Last modified: Monday, May 2, 2011
Media advisory: IU experts discuss effects of Osama Bin Laden's death
Editors: In response to news late Sunday (May 1) that Osama bin Laden, the mastermind behind the Sept. 11, 2001, terror attacks had died in a firefight with U.S. forces at his hideout in Pakistan, here is information from experts at Indiana University Bloomington who can offer additional perspective.
Jamsheed Choksy, professor of Iranian studies and former director of the Middle Eastern Studies Program in the IU College of Arts and Sciences, said the timing of bin Laden's death should work to the advantage of pro-democracy movements throughout the Middle East.
"This actually comes at a very opportune and valuable time, because they have been able to decapitate Medusa's head. This is particularly important in the context of the Arab Spring. What we have seen over the last few months in places like Egypt, Yemen and Libya is that all these Arab movements for freedom and political reform have been secular movements, largely untainted by religious fundamentalism or pro-al Qaeda and pro-Islamist leanings," said Choksy, who also is a member of the National Council on the Humanities at the National Endowment for the Humanities.
"What this shows the people in these countries is that the U.S. does follow through on what it says it will do, that the U.S. is fighting against terrorism, and that the U.S. has common cause with Arabs who are seeking democratic, secular nation-states," he said. "This is an important step, but just one step. We will still have to work very hard to continue dismantling both al Qaeda central and its regional offshoots. It is very important that we have taken out the figurehead.
"This is a point where we need to ramp up the pressure, when al Qaeda is reeling, and also on the Pakistani government and the Pakistani intelligence services to follow through."
Choksy can be reached today after 3 p.m (EDT) at 317-294-5232 (m) and also at 812-855-8643 (o) or email@example.com.
Sumit Ganguly, director of research of the Center on American and Global Security at IU Bloomington, said the situation raises serious questions about the reliability and capability of Pakistan's much-vaunted Inter-Services Intelligence Directorate (ISI-D).
"The U.S., in an attempt to elicit its cooperation, has showered considerable largesse on Pakistan since the tragedy of 9/11. The bulk of this assistance, thus far, has gone to the Pakistani security apparatus. Yet the results from this generosity have been fitful at best," said Ganguly, also the Rabindranath Tagore Chair in Indian Cultures and Civilizations in the IU College of Arts and Sciences. "The security forces and the intelligence apparatus has delivered some key individuals connected with al Qaeda and has carried out some operations against terrorist hideouts. However, they had consistently denied any knowledge of bin Laden's whereabouts. More importantly, they have refused to act with any alacrity against Taliban operatives who have consistently sought and found refuge and sanctuaries in Pakistan's western borderlands.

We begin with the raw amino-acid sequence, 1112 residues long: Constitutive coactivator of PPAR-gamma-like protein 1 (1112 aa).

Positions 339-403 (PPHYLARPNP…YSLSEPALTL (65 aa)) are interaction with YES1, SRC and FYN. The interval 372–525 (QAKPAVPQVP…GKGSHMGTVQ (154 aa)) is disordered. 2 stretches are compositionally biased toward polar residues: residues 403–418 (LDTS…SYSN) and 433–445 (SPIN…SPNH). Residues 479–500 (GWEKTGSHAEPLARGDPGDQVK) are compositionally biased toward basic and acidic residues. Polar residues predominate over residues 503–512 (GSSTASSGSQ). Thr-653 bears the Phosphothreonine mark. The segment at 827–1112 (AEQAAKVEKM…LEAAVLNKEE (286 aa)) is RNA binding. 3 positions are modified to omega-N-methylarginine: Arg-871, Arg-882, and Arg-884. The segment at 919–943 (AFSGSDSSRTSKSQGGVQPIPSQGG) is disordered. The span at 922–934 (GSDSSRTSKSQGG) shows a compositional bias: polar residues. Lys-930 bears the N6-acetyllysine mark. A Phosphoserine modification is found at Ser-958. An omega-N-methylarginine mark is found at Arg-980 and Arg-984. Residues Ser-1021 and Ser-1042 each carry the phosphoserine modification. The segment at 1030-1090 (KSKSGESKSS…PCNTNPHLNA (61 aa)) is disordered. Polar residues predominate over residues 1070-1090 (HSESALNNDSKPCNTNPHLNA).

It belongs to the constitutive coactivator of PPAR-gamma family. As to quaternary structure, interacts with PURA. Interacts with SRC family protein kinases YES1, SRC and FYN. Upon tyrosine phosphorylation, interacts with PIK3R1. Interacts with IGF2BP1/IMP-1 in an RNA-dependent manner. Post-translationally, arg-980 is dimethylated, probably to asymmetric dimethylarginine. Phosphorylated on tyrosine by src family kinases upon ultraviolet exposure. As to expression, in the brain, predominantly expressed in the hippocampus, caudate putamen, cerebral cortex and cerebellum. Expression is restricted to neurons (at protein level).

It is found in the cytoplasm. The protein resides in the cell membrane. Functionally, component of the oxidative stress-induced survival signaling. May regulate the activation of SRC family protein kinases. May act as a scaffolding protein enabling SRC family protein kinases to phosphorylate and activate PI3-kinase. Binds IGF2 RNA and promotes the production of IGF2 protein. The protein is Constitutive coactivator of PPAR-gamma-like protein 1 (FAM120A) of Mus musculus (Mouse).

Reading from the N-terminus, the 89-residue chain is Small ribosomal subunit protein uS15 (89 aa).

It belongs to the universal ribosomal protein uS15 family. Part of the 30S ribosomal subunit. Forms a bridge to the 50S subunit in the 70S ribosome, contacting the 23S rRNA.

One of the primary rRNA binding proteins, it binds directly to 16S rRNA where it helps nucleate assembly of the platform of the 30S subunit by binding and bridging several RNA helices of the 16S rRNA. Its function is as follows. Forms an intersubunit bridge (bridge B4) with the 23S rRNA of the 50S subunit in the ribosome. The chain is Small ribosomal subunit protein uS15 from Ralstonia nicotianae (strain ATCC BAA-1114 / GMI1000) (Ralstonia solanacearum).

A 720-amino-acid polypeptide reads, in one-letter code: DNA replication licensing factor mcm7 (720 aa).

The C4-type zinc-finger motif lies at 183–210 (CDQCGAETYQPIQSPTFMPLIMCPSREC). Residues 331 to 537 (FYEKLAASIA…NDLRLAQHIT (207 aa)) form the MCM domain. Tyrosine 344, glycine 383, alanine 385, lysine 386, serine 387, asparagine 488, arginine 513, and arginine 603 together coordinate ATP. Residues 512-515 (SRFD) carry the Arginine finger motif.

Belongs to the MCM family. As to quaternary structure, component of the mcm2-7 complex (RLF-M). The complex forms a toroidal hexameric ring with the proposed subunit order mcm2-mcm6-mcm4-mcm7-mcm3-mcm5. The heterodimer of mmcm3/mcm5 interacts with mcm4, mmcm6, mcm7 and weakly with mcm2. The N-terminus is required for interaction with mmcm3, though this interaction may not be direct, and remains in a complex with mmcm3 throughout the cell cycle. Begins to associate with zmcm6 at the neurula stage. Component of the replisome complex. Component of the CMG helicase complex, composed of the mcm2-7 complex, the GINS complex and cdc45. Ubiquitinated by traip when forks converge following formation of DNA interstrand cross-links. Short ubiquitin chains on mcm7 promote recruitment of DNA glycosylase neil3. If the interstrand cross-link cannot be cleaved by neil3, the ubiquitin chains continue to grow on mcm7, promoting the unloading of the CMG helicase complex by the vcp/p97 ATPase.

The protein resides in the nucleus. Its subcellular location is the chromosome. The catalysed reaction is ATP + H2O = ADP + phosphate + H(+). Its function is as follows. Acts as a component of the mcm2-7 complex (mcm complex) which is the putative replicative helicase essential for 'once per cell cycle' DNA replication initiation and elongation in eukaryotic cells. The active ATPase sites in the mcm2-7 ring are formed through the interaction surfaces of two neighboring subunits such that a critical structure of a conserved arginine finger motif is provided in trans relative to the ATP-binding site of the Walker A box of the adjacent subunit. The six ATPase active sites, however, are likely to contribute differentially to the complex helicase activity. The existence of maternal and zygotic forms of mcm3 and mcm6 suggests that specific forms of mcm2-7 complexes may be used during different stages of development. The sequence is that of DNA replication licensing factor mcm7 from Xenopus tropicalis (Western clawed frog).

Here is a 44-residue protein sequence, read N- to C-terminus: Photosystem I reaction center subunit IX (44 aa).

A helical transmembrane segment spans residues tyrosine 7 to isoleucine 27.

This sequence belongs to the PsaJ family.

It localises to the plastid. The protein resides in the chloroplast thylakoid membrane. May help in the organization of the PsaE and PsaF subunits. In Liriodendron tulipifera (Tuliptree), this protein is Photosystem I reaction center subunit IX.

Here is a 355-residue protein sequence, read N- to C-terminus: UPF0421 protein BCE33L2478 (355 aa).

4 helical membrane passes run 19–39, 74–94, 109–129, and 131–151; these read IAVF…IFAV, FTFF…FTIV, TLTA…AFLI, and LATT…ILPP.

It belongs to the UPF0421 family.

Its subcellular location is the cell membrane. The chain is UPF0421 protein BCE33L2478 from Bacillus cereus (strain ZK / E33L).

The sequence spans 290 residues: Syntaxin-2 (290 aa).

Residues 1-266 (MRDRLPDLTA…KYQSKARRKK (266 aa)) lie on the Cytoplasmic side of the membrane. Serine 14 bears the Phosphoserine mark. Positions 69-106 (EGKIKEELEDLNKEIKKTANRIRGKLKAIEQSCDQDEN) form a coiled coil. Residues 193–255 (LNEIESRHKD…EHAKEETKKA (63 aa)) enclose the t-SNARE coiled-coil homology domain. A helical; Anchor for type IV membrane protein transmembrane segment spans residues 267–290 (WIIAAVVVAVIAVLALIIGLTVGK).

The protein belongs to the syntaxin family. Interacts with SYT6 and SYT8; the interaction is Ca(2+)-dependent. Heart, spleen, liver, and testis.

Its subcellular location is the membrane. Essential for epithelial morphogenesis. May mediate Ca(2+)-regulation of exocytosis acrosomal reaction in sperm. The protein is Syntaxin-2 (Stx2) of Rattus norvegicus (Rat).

"Bin Laden's successful assassination carried out without Pakistani knowledge or cooperation casts serious doubts about the commitment of the Pakistani security and intelligence networks about bringing him to book," Ganguly added. "His hideout -- if it can be so called -- was a mere mile away from a Pakistani military garrison. Given the organic ties that exist between the Pakistani military establishment and the ISI-D, one is forced to wonder if both organizations were so oblivious or so innocent about bin Laden's whereabouts.
"American policymakers, regardless of administration, have periodically stated that Pakistan is an invaluable ally in the war on terror. Yet, on occasion, they have also expressed frustration about Pakistan's failure to fully deliver on its professed commitments. Given that Pakistan was deliberately kept in the dark about this covert operation, it is perhaps an apt moment to address the matter of Pakistan's trustworthiness on the questions of both counterterrorism and intelligence cooperation."
Ganguly can be reached at 812-340-3148 (m), 812-855-2048 and firstname.lastname@example.org.